Influenza vaccine is the most effective way to protect your child from becoming sick with influenza, commonly known as ‘the flu’. The flu vaccine is recommended for everyone over six months of age.
Children are more likely than adults to get severe complications of flu.
Children who are sick with flu miss days in crèche, childcare and school. They also miss out on their usual activities such as hobbies and sports.
What is the flu?
Influenza, commonly called the flu, is an infection caused by a strain (version) of the influenza virus. It mainly affects the nose, throat and lungs, although it can involve other parts of the body. In healthy children it is much like a bad cold; however, influenza can cause more serious illness, especially in very young children and those with chronic medical conditions.
Influenza occurs mainly during the winter months. Each year infections are caused by slightly different strains of the virus.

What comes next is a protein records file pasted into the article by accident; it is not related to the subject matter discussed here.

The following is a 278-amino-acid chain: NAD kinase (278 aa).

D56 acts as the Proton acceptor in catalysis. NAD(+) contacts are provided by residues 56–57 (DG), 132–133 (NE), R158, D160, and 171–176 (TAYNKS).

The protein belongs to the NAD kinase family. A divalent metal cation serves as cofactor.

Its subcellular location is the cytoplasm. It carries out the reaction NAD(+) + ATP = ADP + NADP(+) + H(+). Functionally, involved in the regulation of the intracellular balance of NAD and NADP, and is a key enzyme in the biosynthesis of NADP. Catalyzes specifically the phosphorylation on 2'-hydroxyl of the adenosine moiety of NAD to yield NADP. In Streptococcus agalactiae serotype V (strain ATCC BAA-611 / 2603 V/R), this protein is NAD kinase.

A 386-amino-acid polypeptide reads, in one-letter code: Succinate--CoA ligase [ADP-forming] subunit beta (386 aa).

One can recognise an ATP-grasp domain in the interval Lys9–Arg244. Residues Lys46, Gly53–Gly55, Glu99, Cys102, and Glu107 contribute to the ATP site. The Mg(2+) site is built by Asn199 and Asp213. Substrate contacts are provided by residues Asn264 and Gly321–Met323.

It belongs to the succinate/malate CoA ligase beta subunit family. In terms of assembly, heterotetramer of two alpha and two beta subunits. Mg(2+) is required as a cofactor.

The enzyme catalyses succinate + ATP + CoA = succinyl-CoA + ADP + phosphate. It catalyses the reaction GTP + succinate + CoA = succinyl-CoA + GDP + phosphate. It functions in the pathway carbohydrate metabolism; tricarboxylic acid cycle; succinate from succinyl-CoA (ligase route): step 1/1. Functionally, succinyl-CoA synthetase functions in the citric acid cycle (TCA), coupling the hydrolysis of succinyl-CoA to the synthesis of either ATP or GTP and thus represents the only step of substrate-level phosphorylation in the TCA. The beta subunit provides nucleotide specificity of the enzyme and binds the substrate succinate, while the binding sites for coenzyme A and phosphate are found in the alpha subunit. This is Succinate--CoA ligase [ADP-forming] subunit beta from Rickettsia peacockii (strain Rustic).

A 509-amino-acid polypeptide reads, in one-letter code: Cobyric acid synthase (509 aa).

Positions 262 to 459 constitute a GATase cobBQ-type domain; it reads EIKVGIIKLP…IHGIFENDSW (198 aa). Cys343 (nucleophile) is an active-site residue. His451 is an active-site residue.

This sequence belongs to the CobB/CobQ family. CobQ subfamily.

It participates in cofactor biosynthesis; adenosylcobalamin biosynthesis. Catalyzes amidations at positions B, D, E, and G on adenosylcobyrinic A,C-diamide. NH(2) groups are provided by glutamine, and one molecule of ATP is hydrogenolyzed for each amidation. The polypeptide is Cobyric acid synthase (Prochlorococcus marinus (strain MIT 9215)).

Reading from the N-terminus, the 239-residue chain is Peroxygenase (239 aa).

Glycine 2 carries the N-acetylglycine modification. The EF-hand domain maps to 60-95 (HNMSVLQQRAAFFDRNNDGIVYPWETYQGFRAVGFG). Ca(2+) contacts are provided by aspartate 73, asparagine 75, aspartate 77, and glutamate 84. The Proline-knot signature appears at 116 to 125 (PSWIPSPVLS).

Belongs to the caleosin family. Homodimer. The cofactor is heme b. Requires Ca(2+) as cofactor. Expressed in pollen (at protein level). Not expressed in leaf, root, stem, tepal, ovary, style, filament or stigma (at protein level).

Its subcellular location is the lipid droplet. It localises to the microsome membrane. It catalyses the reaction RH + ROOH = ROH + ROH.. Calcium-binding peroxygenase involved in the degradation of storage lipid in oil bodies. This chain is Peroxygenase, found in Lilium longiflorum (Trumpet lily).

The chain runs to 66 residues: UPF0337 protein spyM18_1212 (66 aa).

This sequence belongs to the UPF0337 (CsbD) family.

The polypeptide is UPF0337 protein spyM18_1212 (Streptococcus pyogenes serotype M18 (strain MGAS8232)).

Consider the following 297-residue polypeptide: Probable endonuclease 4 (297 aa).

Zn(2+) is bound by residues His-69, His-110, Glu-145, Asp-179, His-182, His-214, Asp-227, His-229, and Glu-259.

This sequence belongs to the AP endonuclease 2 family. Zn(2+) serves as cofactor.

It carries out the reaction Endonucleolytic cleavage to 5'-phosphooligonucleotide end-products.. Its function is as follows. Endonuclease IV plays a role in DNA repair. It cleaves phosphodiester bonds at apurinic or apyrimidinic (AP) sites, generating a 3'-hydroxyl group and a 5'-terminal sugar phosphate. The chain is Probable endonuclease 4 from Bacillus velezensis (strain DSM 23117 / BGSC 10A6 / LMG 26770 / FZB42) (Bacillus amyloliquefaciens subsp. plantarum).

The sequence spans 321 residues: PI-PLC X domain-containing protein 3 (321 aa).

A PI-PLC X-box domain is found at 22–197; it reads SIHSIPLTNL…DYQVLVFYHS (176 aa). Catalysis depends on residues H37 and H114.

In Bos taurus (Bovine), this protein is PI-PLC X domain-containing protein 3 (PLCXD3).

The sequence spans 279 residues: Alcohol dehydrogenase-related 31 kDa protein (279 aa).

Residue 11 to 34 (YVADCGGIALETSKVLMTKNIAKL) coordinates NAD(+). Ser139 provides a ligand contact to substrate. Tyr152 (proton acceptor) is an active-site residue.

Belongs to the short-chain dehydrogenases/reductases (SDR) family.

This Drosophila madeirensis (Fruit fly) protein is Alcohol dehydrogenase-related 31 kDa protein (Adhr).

What are the signs and symptoms of flu?
Influenza usually begins with a sudden fever and at least two of the following symptoms:
> aches and pains
>cough or noisy breathing
>sore throat and runny nose
>nausea, vomiting and/or diarrhoea1.
What are the complications of flu?
Most children who get the flu have mild symptoms. But every winter some children can get complications of flu.
Complications of flu include: Pneumonia, Bronchitis, encephalitis (inflmmation of brain)
Children with these complications may need hospital treatment. Some may need intensive care.
Children with chronic health conditions are at risk of serious complications from flu.
In the last 10 years, almost 5000 children were admitted to hospital with complications of flu. Almost 200 children had to have treatment in intensive care and 40 children died.
How is the flu spread?
Influenza is very infectious. It can spread through the air by coughing and sneezing, and by touching objects that have been in contact with saliva or mucus from an infected person. A person with influenza is contagious from the day before symptoms begin until a few days after.
Good hygiene reduces the chance of getting influenza or passing it to others. Good hygiene includes:
>regularly washing hands thoroughly
>not sharing cups or cutlery
>encouraging children to cough or sneeze into their elbow
>using tissues instead of hankies – teach your child to throw tissues into the bin as soon as they have used them and to wash their hands afterwards.